Trends in African Americans' Attitudes and Behaviors About Living Donor Kidney Transplantation.

Journal Article (Journal Article)

BACKGROUND: Due to marginal efforts to increase living donor kidney transplantation, it is unclear whether interventions to improve African Americans' interest and pursuit of living donation should be tailored to address patients' exposure to or familiarity with dialysis or transplant settings. DESIGN, SETTING, AND PARTICIPANTS: We conducted a cross-sectional secondary analysis of baseline data from 3 separate randomized clinical trials among African Americans with varying degrees of experience with dialysis or transplantation (predialysis, on dialysis but not on transplant list, and on transplant wait-list) settings. METHODS: Interest in living donation was described using a 0 to 10 scale and pursuit of living donor kidney transplantation by achievement of at least 1 pursuant behavior. In multivariable logistic regression analyses, we assessed the association of knowledge, health literacy, and trust in health care with interest in or pursuit of living donation. RESULTS: Interest among the 3 study cohorts was high (predialysis, 62.9%; dialysis, 67.4%; and transplant wait-list, 74.2%). The dialysis and transplant wait-list study cohorts pursued living donation more readily than those not on dialysis (73%, 92%, and 45%, respectively). Interest and pursuit were not statistically significantly associated with knowledge, health literacy, or the 3 factors reflecting medical mistrust. CONCLUSION: Interest and pursuit of living donation were greater among study participants with greater exposure to dialysis or transplant settings. Efforts to promote patients' early interest and pursuit of living donor transplants may consider novel strategies to educate patients with less experience about the benefits of living donor kidney transplantation.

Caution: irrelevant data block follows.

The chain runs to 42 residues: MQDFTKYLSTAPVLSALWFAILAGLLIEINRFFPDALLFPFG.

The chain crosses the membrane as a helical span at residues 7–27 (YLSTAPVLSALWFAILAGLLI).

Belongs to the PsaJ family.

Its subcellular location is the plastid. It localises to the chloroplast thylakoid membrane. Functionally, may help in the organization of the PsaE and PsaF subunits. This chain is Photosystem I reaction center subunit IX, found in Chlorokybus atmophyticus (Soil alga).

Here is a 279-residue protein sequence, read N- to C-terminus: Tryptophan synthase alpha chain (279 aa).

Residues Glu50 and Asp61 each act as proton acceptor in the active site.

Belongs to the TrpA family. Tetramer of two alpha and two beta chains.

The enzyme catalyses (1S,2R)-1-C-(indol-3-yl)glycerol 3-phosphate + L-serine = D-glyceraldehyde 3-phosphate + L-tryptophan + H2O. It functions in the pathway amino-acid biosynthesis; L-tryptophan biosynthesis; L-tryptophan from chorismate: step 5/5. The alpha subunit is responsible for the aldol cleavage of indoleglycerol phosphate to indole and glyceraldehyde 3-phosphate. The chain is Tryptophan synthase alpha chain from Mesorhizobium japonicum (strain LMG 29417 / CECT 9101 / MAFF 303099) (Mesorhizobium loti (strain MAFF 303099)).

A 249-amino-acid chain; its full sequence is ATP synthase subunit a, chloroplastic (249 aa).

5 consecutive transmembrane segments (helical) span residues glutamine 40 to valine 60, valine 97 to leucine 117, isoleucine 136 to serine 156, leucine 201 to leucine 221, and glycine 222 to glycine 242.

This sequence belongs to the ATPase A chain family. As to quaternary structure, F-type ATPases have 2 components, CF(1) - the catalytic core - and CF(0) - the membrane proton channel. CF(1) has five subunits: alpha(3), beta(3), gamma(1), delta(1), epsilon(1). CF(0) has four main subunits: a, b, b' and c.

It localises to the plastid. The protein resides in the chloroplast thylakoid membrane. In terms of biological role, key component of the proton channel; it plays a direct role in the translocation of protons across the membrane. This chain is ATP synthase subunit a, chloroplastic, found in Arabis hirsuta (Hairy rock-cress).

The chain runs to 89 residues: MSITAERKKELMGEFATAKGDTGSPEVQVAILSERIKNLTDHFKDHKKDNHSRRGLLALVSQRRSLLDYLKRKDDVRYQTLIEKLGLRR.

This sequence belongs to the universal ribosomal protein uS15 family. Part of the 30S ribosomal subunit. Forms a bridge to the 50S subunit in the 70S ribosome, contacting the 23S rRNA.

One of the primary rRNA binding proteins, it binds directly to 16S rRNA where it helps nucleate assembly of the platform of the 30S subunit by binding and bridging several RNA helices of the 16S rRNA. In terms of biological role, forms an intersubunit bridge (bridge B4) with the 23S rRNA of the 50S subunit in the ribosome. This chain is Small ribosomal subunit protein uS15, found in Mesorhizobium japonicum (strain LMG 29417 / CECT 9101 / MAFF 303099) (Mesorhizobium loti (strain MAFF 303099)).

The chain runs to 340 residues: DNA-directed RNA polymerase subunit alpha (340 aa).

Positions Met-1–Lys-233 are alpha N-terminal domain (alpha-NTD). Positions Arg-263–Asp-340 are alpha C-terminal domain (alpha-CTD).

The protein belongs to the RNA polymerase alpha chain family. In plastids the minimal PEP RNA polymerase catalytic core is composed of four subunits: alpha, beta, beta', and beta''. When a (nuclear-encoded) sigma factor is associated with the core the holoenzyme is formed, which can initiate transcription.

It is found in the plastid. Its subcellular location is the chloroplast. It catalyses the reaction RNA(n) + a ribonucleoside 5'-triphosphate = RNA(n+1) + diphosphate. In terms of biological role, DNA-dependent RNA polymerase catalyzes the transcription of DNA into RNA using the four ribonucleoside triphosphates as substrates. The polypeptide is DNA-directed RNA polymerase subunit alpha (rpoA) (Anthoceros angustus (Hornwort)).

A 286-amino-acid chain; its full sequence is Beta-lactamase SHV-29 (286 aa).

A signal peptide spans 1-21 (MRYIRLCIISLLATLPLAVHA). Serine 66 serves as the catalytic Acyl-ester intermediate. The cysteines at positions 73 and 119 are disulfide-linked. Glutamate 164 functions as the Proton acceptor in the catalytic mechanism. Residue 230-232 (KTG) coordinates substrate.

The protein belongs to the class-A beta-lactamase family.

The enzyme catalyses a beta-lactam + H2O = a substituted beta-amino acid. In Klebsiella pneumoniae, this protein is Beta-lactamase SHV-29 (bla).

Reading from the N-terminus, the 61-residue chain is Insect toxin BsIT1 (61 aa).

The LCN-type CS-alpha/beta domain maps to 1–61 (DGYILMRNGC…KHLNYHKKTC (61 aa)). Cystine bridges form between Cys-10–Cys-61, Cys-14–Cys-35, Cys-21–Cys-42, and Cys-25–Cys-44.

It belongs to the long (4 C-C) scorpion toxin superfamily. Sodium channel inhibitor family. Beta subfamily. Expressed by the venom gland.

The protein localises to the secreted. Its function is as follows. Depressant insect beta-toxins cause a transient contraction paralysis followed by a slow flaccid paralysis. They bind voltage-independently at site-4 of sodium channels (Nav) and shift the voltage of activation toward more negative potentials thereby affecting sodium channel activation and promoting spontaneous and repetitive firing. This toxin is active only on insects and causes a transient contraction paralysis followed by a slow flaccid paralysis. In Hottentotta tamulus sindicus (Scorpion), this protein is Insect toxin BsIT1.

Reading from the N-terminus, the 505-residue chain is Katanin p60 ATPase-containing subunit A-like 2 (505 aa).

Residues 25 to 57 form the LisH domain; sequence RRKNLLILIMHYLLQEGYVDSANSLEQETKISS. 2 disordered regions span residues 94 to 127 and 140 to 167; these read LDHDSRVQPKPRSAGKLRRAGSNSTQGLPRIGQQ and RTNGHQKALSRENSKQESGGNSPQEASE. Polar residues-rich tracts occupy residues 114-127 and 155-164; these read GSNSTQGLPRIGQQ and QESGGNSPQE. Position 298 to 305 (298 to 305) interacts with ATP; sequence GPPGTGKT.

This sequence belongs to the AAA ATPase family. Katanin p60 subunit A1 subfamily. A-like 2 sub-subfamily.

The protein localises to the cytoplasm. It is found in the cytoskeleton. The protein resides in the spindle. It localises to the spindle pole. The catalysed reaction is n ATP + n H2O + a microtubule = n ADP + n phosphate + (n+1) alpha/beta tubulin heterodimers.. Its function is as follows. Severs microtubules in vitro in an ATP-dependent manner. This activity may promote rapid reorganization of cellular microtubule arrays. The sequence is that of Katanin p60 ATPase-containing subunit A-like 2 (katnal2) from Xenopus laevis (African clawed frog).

Full Text

Duke Authors

Cited Authors

  • Vilme, H; Davenport, CA; Pendergast, J; Boulware, LE

Published Date

  • December 2018

Published In

Volume / Issue

  • 28 / 4

Start / End Page

  • 354 - 360

PubMed ID

  • 30229693

Pubmed Central ID

  • PMC6558658

International Standard Serial Number (ISSN)

  • 1526-9248

Digital Object Identifier (DOI)

  • 10.1177/1526924818800036


  • eng

Conference Location

  • United States